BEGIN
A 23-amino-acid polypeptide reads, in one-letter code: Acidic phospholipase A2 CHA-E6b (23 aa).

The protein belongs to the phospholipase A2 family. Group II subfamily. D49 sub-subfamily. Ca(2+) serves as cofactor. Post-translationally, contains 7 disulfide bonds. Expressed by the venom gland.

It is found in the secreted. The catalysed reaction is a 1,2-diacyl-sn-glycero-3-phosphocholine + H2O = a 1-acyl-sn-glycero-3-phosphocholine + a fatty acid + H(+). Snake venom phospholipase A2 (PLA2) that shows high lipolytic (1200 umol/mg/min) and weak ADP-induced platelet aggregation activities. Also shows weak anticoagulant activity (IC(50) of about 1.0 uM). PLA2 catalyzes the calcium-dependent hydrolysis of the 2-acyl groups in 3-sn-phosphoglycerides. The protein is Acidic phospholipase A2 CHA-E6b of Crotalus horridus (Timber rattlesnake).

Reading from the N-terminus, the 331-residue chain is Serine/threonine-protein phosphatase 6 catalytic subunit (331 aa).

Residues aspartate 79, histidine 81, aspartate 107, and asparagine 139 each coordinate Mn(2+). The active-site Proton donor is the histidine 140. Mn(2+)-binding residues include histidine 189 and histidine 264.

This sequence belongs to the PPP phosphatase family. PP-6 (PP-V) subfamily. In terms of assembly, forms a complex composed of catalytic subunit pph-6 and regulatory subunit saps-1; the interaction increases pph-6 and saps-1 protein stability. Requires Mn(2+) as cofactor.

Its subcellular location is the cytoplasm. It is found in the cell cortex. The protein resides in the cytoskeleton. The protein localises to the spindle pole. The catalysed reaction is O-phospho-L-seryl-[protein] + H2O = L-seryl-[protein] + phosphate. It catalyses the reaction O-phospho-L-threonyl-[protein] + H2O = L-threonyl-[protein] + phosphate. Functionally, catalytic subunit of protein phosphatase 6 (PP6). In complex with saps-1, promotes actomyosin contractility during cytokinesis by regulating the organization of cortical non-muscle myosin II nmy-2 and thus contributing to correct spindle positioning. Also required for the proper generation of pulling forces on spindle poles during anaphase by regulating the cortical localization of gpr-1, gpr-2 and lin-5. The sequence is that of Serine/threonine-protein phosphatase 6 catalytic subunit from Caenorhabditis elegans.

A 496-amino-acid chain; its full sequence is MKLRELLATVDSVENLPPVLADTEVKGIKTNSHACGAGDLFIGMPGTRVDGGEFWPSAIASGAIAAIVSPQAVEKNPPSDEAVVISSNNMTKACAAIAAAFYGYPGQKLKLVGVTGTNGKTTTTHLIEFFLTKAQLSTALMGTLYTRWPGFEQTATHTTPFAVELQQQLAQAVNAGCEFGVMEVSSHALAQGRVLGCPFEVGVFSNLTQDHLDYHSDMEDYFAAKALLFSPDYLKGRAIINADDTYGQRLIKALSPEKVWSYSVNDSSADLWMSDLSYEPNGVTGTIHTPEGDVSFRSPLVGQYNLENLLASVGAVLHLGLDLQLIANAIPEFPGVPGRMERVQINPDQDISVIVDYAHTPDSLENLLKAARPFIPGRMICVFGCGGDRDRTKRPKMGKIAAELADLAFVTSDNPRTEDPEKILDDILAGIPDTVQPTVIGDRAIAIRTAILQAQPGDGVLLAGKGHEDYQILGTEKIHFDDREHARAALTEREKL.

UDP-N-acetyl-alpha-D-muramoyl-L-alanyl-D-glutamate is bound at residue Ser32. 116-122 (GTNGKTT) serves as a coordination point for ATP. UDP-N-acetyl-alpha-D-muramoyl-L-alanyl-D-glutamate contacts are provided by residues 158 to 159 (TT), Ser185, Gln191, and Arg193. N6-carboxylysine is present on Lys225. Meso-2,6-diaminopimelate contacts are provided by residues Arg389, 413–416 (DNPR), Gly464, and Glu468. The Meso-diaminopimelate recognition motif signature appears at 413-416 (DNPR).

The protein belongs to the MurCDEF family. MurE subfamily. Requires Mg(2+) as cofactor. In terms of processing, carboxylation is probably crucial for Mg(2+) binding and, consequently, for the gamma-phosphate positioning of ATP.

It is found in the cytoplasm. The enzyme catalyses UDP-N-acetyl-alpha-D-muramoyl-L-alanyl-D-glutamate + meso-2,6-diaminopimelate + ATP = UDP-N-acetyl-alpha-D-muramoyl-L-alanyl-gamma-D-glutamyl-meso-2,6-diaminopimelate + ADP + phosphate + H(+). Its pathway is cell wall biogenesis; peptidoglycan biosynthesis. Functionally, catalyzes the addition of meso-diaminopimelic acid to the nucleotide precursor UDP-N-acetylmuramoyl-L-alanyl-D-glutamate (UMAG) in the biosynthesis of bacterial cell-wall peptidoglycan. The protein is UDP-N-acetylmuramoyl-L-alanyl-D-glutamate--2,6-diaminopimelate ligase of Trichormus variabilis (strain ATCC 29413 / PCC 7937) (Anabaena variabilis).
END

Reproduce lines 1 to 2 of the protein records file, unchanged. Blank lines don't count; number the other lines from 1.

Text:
A 23-amino-acid polypeptide reads, in one-letter code: Acidic phospholipase A2 CHA-E6b (23 aa).

The protein belongs to the phospholipase A2 family. Group II subfamily. D49 sub-subfamily. Ca(2+) serves as cofactor. Post-translationally, contains 7 disulfide bonds. Expressed by the venom gland.